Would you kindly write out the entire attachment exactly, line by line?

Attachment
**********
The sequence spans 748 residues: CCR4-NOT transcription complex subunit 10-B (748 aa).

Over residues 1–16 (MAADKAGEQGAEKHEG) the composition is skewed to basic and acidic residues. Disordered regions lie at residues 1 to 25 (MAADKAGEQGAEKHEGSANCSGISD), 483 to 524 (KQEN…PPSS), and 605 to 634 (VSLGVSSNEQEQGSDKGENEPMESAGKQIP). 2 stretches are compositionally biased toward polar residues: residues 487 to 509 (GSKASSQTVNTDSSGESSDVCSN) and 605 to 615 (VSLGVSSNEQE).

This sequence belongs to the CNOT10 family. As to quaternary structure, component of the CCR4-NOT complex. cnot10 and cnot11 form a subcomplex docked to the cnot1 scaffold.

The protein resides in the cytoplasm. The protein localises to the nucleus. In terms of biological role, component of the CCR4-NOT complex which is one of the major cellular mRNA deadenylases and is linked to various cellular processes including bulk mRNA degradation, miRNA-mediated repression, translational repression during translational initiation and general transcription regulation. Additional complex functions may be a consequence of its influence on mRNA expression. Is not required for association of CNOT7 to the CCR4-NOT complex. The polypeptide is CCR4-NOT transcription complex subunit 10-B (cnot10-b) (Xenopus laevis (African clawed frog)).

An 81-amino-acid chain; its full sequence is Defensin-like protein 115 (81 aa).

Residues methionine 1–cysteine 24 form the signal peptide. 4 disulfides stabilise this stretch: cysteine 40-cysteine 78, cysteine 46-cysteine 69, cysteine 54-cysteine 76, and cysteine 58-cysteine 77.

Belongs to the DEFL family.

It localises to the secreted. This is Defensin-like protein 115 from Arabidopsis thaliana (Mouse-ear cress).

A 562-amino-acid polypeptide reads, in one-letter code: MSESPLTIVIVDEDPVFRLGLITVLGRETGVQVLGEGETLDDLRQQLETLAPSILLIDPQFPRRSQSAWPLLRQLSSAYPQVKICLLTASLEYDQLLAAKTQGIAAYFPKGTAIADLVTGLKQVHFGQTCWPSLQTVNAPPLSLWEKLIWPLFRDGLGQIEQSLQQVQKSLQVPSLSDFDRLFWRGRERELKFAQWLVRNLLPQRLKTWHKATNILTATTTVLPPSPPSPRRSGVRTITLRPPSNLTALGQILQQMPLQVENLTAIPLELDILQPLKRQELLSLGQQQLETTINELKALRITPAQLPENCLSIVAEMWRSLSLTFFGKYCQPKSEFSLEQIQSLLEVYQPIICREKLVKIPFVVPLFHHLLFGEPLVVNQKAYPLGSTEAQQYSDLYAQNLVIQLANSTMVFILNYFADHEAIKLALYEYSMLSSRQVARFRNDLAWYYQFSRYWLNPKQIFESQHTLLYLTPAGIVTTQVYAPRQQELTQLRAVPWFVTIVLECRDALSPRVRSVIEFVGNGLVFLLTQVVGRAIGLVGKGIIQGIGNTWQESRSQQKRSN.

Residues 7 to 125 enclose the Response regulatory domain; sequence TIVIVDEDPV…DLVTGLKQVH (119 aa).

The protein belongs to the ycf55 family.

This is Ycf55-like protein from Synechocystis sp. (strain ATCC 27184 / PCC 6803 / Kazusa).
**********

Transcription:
The sequence spans 748 residues: CCR4-NOT transcription complex subunit 10-B (748 aa).

Over residues 1–16 (MAADKAGEQGAEKHEG) the composition is skewed to basic and acidic residues. Disordered regions lie at residues 1 to 25 (MAADKAGEQGAEKHEGSANCSGISD), 483 to 524 (KQEN…PPSS), and 605 to 634 (VSLGVSSNEQEQGSDKGENEPMESAGKQIP). 2 stretches are compositionally biased toward polar residues: residues 487 to 509 (GSKASSQTVNTDSSGESSDVCSN) and 605 to 615 (VSLGVSSNEQE).

This sequence belongs to the CNOT10 family. As to quaternary structure, component of the CCR4-NOT complex. cnot10 and cnot11 form a subcomplex docked to the cnot1 scaffold.

The protein resides in the cytoplasm. The protein localises to the nucleus. In terms of biological role, component of the CCR4-NOT complex which is one of the major cellular mRNA deadenylases and is linked to various cellular processes including bulk mRNA degradation, miRNA-mediated repression, translational repression during translational initiation and general transcription regulation. Additional complex functions may be a consequence of its influence on mRNA expression. Is not required for association of CNOT7 to the CCR4-NOT complex. The polypeptide is CCR4-NOT transcription complex subunit 10-B (cnot10-b) (Xenopus laevis (African clawed frog)).

An 81-amino-acid chain; its full sequence is Defensin-like protein 115 (81 aa).

Residues methionine 1–cysteine 24 form the signal peptide. 4 disulfides stabilise this stretch: cysteine 40-cysteine 78, cysteine 46-cysteine 69, cysteine 54-cysteine 76, and cysteine 58-cysteine 77.

Belongs to the DEFL family.

It localises to the secreted. This is Defensin-like protein 115 from Arabidopsis thaliana (Mouse-ear cress).

A 562-amino-acid polypeptide reads, in one-letter code: MSESPLTIVIVDEDPVFRLGLITVLGRETGVQVLGEGETLDDLRQQLETLAPSILLIDPQFPRRSQSAWPLLRQLSSAYPQVKICLLTASLEYDQLLAAKTQGIAAYFPKGTAIADLVTGLKQVHFGQTCWPSLQTVNAPPLSLWEKLIWPLFRDGLGQIEQSLQQVQKSLQVPSLSDFDRLFWRGRERELKFAQWLVRNLLPQRLKTWHKATNILTATTTVLPPSPPSPRRSGVRTITLRPPSNLTALGQILQQMPLQVENLTAIPLELDILQPLKRQELLSLGQQQLETTINELKALRITPAQLPENCLSIVAEMWRSLSLTFFGKYCQPKSEFSLEQIQSLLEVYQPIICREKLVKIPFVVPLFHHLLFGEPLVVNQKAYPLGSTEAQQYSDLYAQNLVIQLANSTMVFILNYFADHEAIKLALYEYSMLSSRQVARFRNDLAWYYQFSRYWLNPKQIFESQHTLLYLTPAGIVTTQVYAPRQQELTQLRAVPWFVTIVLECRDALSPRVRSVIEFVGNGLVFLLTQVVGRAIGLVGKGIIQGIGNTWQESRSQQKRSN.

Residues 7 to 125 enclose the Response regulatory domain; sequence TIVIVDEDPV…DLVTGLKQVH (119 aa).

The protein belongs to the ycf55 family.

This is Ycf55-like protein from Synechocystis sp. (strain ATCC 27184 / PCC 6803 / Kazusa).